To hear the review
To hear the review
The Bible Unearthed is a four-part TV series from 2005 that examines the history of the Bible. How much of it was based on actual events that took place at the time of the Bible’s writing, and how much of it was invented by the people who wrote it. Which is cool for people like me, because I’m fascinated by the origins of religious texts and I find it very interesting to separate fact and fiction when it comes to those texts. It would also be a very interesting DVD for people who are into archaeology, for it is through archaeology that the veracity of Bible verses is ascertained. Not me though. I find archaeology to be extremely boring. Colour me dull (and I won’t blame you) but I prefer watching talking heads.
Thankfully, there are some fascinating talking heads in The Bible Unearthed, out June 23rd from First Run Features. These are the biblical scholars and archaeologists who are so interested in the history of the bible that they have dedicated themselves to archaeological excavations trying to uncover the truth. They have the same curiosity I do, you see, but they are active about it. I, on the other hand, am too lazy to get off my couch and do a bunch of research. So it is very convenient for me and my beer and my bowl of kettle chips that someone else has done the work and the research and the analysis, and broken it down for me.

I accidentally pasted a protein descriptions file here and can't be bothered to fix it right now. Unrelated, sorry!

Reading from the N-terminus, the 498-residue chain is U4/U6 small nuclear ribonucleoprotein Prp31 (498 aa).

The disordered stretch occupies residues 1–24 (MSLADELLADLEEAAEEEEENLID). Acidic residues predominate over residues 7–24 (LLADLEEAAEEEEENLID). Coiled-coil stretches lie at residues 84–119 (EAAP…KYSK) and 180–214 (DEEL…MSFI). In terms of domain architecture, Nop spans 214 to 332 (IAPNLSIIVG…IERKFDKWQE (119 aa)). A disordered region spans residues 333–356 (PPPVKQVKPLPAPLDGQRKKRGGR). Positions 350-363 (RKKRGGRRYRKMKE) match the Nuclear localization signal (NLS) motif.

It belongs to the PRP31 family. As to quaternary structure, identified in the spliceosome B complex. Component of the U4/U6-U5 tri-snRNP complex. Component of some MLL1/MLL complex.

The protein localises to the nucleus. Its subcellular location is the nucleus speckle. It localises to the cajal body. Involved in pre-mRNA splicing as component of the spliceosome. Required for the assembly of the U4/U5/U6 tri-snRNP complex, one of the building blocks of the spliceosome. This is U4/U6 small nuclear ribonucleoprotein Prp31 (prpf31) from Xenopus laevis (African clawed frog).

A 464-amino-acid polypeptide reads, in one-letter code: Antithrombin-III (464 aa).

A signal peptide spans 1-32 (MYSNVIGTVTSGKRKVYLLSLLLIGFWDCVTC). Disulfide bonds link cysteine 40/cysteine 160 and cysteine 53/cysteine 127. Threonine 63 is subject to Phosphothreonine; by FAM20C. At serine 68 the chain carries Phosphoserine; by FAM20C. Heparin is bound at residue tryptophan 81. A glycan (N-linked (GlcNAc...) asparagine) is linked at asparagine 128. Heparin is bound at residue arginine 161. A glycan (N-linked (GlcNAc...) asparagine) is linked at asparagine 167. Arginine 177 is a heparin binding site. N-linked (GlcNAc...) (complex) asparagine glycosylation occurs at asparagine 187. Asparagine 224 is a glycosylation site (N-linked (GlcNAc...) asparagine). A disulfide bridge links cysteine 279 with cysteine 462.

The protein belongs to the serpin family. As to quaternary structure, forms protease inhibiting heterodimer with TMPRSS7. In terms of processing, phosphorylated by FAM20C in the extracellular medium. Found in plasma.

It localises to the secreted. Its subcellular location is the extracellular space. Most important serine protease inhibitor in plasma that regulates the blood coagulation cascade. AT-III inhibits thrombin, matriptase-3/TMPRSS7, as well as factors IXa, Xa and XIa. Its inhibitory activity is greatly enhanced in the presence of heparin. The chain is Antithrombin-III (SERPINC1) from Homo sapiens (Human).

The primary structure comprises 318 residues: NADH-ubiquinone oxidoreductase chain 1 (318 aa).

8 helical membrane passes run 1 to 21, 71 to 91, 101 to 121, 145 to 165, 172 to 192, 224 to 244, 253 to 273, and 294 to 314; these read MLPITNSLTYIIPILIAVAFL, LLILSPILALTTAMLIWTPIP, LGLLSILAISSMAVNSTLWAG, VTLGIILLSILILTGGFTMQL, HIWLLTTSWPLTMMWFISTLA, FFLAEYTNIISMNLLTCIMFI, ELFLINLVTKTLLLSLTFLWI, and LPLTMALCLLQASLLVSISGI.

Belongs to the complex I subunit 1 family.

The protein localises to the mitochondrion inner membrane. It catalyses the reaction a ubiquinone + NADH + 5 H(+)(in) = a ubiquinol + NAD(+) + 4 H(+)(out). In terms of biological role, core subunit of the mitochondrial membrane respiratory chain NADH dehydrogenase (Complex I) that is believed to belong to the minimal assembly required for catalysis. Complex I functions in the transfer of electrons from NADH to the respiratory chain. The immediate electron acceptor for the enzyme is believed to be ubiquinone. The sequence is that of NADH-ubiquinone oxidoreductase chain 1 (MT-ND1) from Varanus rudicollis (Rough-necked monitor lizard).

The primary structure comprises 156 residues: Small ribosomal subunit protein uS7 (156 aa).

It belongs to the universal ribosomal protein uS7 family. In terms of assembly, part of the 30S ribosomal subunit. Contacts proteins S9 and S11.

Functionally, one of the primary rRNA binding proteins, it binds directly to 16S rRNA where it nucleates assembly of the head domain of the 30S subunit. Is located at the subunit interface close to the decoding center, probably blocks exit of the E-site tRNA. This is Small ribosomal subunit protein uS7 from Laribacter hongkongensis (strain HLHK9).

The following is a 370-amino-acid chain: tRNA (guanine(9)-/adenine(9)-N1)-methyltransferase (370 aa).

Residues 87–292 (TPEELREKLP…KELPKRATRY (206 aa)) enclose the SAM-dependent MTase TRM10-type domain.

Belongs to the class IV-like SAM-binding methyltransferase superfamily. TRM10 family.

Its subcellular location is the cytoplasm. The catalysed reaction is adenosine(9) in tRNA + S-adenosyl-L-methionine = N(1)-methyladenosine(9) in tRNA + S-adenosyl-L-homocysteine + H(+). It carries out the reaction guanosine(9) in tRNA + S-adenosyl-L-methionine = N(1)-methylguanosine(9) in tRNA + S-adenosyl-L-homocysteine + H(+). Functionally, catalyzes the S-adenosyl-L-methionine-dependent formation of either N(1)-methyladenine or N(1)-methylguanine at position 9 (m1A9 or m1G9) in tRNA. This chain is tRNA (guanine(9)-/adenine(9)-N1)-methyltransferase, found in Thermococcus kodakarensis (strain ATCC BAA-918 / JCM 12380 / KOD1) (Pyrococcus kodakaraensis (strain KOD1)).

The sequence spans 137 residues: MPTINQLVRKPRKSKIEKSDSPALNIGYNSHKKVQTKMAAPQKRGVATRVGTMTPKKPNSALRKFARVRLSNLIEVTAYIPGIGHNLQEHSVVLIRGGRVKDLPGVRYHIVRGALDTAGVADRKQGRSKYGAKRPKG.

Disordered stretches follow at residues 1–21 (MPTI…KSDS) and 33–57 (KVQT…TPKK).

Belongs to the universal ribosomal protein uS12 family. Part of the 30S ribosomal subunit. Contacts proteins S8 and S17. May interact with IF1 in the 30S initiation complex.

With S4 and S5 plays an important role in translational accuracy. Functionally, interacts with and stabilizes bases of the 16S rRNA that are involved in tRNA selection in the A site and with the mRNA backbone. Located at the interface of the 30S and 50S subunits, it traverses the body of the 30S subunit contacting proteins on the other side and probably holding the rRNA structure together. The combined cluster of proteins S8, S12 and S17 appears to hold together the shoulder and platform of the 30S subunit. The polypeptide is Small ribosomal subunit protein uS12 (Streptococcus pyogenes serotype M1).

Now, I watch a lot of stuff like this. Although I am an avowed atheist, I am still utterly mesmerized by all things biblical, and I am always seeking to understand why people believe what they believe, or worship what they worship. But because I watch so many documentaries of this nature, and read so many books about it, there are times where I get pretty tired of Jesus. Just about every movie about religion has to at least mention Jesus (as does Inside The Koran – stay tuned for that review) in passing, if not focusing on him entirely. So it was a surprising revelation to me that The Bible Unearthed had virtually nothing to do with Jesus whatsoever.
Instead, this is an examination mostly of the old testament, and the books from which the Jewish, Christian and Muslim faiths all emanated. When Joshua fought the battle of Jericho, did he really use trumpets to bring down the walls? Was there even a battle of Jericho? Was there even a city of Jericho, or a larger war where the Israelites conquered Canaan? This is pretty darn interesting stuff. Through excavations of old ruins, archaeologists are able to determine where buildings were burned, where people were killed and where wars were waged. And of course, where they weren’t. They even go so far as to determine which tribes ate pork and which didn’t, and to try to figure out a reason for that.
I would type in all the revelations I learned watching this documentary here – it certainly sparked a long and involved discussion of religious text in my house – because I enjoy talking about this stuff. But I think that if you too enjoy this kind of stuff, it might be worth picking up yourself. And then you can learn that Joshua fought no battle at Jericho, and that Jericho did not even exist in the time of Joshua, and that…oh, just get the DVD.